It's difficult to say that any program has been more snakebit than Tennessee over the past few years.
Phillip Fulmer won at least 10 games in nine of his 16 full seasons as head coach. By the end of 2008, though, he had won 10 games in just one of his last four seasons with a pair of five-win seasons in there. Tennessee made the tough decision to push him out, one I can't blame them much for. All they had to do was look at the state of FSU football at the time, which was not good, for what can happen when a coach hangs on too long.
Mike Hamilton made the bold move of hiring young gun Lane Kiffin. Kiffin came in, talked bigger than his accomplishments, won all of seven games, and skipped town shortly before signing day. The one recruiting class he did sign ended up containing a disproportionate amount of malcontents, dismissals, and transfers.
With little time to find a new guy, UT found Derek Dooley. In his first year, he scraped by and made a bowl game despite having a depleted roster and a coaching staff put together at the last minute. The 2011 season was supposed to be a chance for Dooley to find his legs with the program, but a series of unfortunate injuries to very important players like Tyler Bray and Justin Hunter torpedoed the season. Just how killer was the loss of Hunter? He was the team's third-leading receiver in terms of yards despite being lost for the season after one catch in the third game. The Vols won only one conference game, an overtime victory over Vanderbilt, and they not only missed a bowl but saw their decades long winning streak over Kentucky fall.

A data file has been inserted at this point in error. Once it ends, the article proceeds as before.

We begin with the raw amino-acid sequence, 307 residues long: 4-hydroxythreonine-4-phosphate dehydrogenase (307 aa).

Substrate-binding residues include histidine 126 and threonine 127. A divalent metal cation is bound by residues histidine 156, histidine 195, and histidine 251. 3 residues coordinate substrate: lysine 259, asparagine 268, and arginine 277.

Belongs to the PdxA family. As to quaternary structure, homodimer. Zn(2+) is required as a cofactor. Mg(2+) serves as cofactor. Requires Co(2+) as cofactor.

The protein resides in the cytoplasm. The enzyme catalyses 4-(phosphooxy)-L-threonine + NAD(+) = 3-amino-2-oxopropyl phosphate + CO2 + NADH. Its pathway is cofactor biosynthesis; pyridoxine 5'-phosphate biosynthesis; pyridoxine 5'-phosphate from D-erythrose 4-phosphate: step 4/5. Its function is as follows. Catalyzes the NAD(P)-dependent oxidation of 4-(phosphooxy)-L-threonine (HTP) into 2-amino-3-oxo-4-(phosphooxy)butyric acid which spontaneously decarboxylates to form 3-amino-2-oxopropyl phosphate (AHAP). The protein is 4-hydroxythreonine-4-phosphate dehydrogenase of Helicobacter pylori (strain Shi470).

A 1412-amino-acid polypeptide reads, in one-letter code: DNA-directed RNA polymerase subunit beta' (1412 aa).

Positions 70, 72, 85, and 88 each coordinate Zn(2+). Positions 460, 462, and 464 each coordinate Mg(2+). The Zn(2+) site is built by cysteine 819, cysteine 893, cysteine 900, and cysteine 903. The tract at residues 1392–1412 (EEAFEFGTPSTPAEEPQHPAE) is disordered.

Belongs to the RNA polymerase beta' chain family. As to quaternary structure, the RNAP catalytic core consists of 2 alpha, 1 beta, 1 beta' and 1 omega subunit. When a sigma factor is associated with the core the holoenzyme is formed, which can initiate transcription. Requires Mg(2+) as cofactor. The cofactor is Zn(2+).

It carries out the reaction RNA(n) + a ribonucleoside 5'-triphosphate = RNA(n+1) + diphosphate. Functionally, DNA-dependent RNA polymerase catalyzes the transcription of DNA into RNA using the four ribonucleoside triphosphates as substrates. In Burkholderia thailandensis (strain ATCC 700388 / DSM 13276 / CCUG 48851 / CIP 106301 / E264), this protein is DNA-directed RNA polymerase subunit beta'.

Dooley called 2011 his "real Year 1", and he could definitely use a big second-year bump in this his "real Year 2". Complicating the matter is the fact that seven coaches, including the entire defensive staff, have turned over since 2011. In Dooley's mind, though, that's actually a good thing. In his typical blunt honesty, he said that while some coaches left because it wasn't a good fit, others left because of fear of how big a turnaround job Tennessee is right now.
The saving grace is that Dooley picked off a key member of Nick Saban's Alabama staff in Sal Sunseri to be his new defensive coordinator. Dooley famously cut his coaching teeth on Saban's LSU and Miami staffs, so finding a Sabanite for that side of the ball is a natural fit. All of the other defensive coaches have some kind of connection to Sunseri in the past, so any staff issues that might have persisted in the past should, in theory, be gone.
The program has had some continuity at the top with Dooley and offensive coordinator Jim Chaney at the least, and recent recruiting classes are no longer suffering from high attrition like that 2009 class did. There is a decent amount of talent on board. The pieces could be in place for a marked improvement over 2010-11.
The question is whether Dooley and the Vols will continue to have such bad fortune. They've already had to dismiss promising tight end Cameron Clear after he was found using a stolen laptop. It wouldn't be a shock at all to see the turf monster strike and cripple the team again, as it still is thin in some areas.
Of all SEC teams, Tennessee might have the widest range of possible outcomes. If everyone stays healthy and the defensive coaching staff transplant takes, the team could have a great year thanks to a manageable schedule that includes just four true road games. If things take a turn for the worse again, UT won't be too far off from where it has been the past couple years.
Betting on what kind of luck a team will have is never a solid move, but if it wasn't for bad luck, Dooley wouldn't have no luck at all so far in Knoxville. This team is one of the great SEC wild cards for 2012.